Thursday, April 20, 2006

SF Chronicle: 2-man race for starting Cal QB

Ayoob challenging Longshore as front-runner

Bruce Adams, Chronicle Staff Writer

Cal enters the final week of spring football practice today with the anticipated competition for starting quarterback now in full swing.  The Bears began drills March 20 with Nate Longshore penciled in as the starter. He held that edge until Joe Ayoob began mounting a serious challenge. However, coach Jeff Tedford said the four principals -- Longshore, Ayoob, Steve Levy and Kyle Reed -- are all in the mix. Although Tedford diplomatically says it's too close to call, Longshore and Ayoob clearly are emerging as the top two candidates.

"They all have their moments when they're doing well," Tedford said. "Kyle is the furthest away because of his lack of experience and knowledge of the offense."   Last summer, Longshore, then a redshirt freshman, and Ayoob, a junior transfer from City College of San Francisco, fought for the job with Longshore finally getting the nod. But he was lost for the year with a severe ankle injury late in the first half of the season-opening 41-3 win over Sacramento State.

Ayoob took over the job and showed flashes, but grew increasingly ineffective; he finally publicly admitted he was struggling with his confidence after a 35-10 loss to USC in November.  Levy, a junior, emerged from the bottom of the depth chart and led the Bears to a 27-3 win over Stanford in the Big Game and a 35-28 win over BYU in the Las Vegas Bowl.  During spring drills, Longshore has continued to show signs that he could become the next in Tedford's long line of great college quarterbacks, who at Cal were Kyle Boller and Aaron Rodgers.  "He certainly has that type of potential," new offensive coordinator Mike Dunbar said.  Ayoob has been a surprise. He's beginning to show the form that earned him junior college All-America honors at CCSF, where he led the Rams to a national championship as a freshman.  "He's throwing the ball a lot sharper," Tedford said.

Ayoob has been helped by changes in Cal's offense, with Tedford incorporating elements of the spread-option, which Dunbar used at Northwestern in leading the nation's No. 4-ranked offense last season. It is similar to the pure spread Ayoob ran at City College.  "I feel like this offense plays to my skills, being able to be a little more mobile in throwing the ball and running the ball," he said.  Plus, he said, after struggling with the speed of Division I football last season, he might be turning the corner on the transition from junior college ball.  "Things aren't moving as fast as they were at this point last year," Ayoob said. "I just feel a lot more comfortable."  Tedford has a check list of qualities he wants in his quarterbacks: mental and physical toughness, intelligence, competitiveness, athleticism and arm strength.  Reed, who took a redshirt as a freshman last year, is the best passer on the team. Ayoob and Levy have the most game experience. Longshore, though, might come the closest to fulfilling the qualities of Tedford's list.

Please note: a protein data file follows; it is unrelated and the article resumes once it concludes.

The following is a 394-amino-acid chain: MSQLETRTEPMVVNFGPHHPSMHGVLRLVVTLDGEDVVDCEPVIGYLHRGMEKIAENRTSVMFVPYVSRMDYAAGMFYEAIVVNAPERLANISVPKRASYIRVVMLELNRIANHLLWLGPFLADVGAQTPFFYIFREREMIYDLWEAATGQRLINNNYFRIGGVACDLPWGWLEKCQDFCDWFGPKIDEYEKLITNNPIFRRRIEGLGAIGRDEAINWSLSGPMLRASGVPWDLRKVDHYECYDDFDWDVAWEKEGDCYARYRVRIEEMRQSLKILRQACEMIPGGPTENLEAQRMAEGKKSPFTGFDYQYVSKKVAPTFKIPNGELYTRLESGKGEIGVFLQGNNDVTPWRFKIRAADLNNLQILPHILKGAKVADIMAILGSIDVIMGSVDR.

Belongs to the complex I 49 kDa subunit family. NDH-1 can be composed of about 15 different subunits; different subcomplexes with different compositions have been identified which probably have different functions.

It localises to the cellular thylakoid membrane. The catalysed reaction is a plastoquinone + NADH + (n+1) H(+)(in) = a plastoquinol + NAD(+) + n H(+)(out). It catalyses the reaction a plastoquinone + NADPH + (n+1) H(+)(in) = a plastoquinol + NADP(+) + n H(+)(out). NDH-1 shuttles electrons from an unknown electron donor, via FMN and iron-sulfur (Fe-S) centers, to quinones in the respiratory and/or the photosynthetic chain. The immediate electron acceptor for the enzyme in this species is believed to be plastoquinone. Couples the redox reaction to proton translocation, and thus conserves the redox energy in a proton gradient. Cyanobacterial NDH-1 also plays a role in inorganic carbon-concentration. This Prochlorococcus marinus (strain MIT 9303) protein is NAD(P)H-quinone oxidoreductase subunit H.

"Nate throws the ball well and he's got a lot of the other things, such as command of the huddle and understanding the game," Tedford said.  Even when he couldn't play, of all the quarterbacks, Longshore was the one who showed the best mental grasp of the offense. He continued to attend all the meetings, often on crutches, and stayed involved with all the game plans after his brief debut in which he was 8-for-11 for 131 yards, with one TD and one interception.  "Some people have a rocket arm and some people can run real fast," Longshore said. "I'd rather just learn where I can exploit the other team, where they're lacking."  Longshore said his passing has improved because, after his injury, he spent two months throwing off one leg.  "My arm, I feel, is stronger, more accurate," he said. "You learn how to use your torso more and have a better center of gravity."

Longshore is still not fully recovered from the injury, which included a broken left fibula and ligament damage in his ankle.  "It doesn't hurt anymore," he said. "But it feels awkward -- numb in weird places. Sometimes it doesn't feel like my leg. I'm getting used to it and I'm getting back to regular movement."  The quarterbacks are a close group; a bond that grew stronger last year when Ayoob, who threw for 1,707 yards and 15 touchdowns against 14 interceptions, was booed during games, taunted by fans in the tunnel after games, jeered on campus and sharply criticized on the Internet.  "Not a lot of people know what goes into playing quarterback, especially on this team," Longshore said.  In any event, Ayoob said, "I'm over it."

The quarterbacks also cheered for Levy, who threw for 439 yards and four touchdowns, with two interceptions, in relief.  "We all love Steve," Longshore said. "It was sweet watching him do his thing."  The competition is likely to continue when preseason camp opens, possibly right up until the Sept. 2 opener at Tennessee.   Tedford has said that even though he probably will name a starting quarterback at the end of spring practice Saturday, it won't mean much.  "It will just tell you who will take the first reps when we open up" at camp, he said. "It's way too early to say."


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